If you are truly to enjoy watching the Sweet Science on television, it is not enough to know how the sport is contested. Yes, that will help you to determine who’s winning and make some sense out of the judging (more on that later), but if you’re watching in a social setting it won’t help to make sense out of why some fight night parties draw every straggler who walks in off the street and others draw maybe three or four hardcore fight fans at most. Since boxing’s marketing efforts are iffy at best, it’s not even as easy as “watch SportsCenter and see who they talk about.”
The best way to know who’s who, of course, is to read The Boxing Tribune. While you’re reading our fine site, pay attention to who we give coverage to, and also pay attention to who we skewer around here, since in order to draw enough attention to get taken down a peg, you have to be up a peg to begin with. Our top ten rankings, available on http://msn.FoxSports.com/boxing and updated monthly, feature the ten best pound-for-pound (meaning irrespective of weight class) fighters in the world.
Keep a rule of thumb in mind; the heavier the fighter, the more respect his division gets. There are exceptions (the welterweight division, 147 pounds, contains the two biggest names in the sport, Floyd Mayweather and Manny Pacquiao), but there’s a reason the term “heavyweight champion of the world” carries such cachet. Wladimir Klitschko (who spells his first name with a W but pronounces it with a V) is the consensus champion and has all but one of the major belts (keep reading for an explanation) but his brother Vitali (VEE-tuh-lee) is considered by most to be the better pure fighter. Don’t count on the brothers settling things in the ring; they have both said they will never fight each other. Below the Klitschko brothers, you have a bunch of guys who are not considered to even be in the same league, so complete is the dominance of the Ukrainians at the top.
Speaking of champions, there are two ways to determine who’s good. The naïve way is to look up “list of boxing champions” on Wikipedia or Google and take those sites at their word. Here you will run into a bunch of alphabet soup—these are boxing’s infamous “sanctioning bodies”. The World Boxing Council (WBC), World Boxing Organization (WBO), W.B. Association (WBA), and International Boxing Federation (IBF) are the “major” belts, the so-called world titles, and while being a champion does not necessarily mean you are a legend (search for “For Make Benefit Glorious Nation of Kazakhstan” here on the Tribune for one such example), it does mean a fighter has at least proven he can beat some decent guys at the very minimum. Even suspect champs like Saul Alvarez at 154 pounds were able to beat above-average fighters.
The other way to determine who’s good is to count names on mainstream sites. If a media outlet like ESPN or FoxSports.com considers someone important enough to mention outside of the context of his boxing, smart money’s on that guy being pretty important, since those sites rely on big names to drive traffic from casual fans. This is not foolproof; a guy like Lucian Bute, since he’s a Romanian fighting most of his fights in Quebec, isn’t widely known outside of boxing circles and Francophone Canada. But Mayweather, Pacquiao, Bernard Hopkins…those guys are as big a name as you’ll find.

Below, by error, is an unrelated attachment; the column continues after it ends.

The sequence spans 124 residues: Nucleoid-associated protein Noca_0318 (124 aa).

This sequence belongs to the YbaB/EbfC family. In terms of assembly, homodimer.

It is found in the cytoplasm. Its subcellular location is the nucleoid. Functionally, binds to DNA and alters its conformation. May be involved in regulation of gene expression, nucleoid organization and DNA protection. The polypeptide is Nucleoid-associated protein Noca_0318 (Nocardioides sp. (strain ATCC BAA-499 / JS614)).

Finally, know when you’re watching a show on TV what the “level” of the fight is. At the top are the pay-per-view main events. These are the guys people pay a lot of money to watch fight. Immediately below are the pay-per-view undercard fighters, in ascending order of importance as the night goes on. Follow that with “HBO World Championship Boxing” and “Showtime Championship Boxing”, which are often headlined by guys who aren’t quite pay-per-view draws but whose promoters are trying to show them off so they’ll become big draws. Below that is HBO’s Boxing After Dark, which often features good-but-not-great fighters in entertaining matchups (the series is best known for the Arturo Gatti-Micky Ward trilogy). Then there’s ShoBox: The New Generation and ESPN2 Friday Night Fights, where the stars of tomorrow get their start.
If you speak Spanish, Univision, Telefutura, and Fox Deportes all put on cards that are on about the same level as the ShoBox and FNF cards but with Latin American fighters and other guys of interest to Hispanic audiences. If you’re looking for the potential next great Mexican champion, like a Julio Cesar Chavez, you might find him here.
But what’s the best way to become a better boxing fan? Watch a LOT of fights at all levels and count on the great writers here at The Boxing Tribune. Since we’re not paid off by promoters, our only loyalty is to the truth and you’ll get it unfiltered like a Lucky Strike here.
Fox Doucette covers Friday Night Fights for The Boxing Tribune. His weekly column, The Southpaw, appears on Thursdays. Follow him on Twitter @RealFoxD. Fan mail, hate mail, and mail bombs from sanctioning bodies can be sent to email@example.com.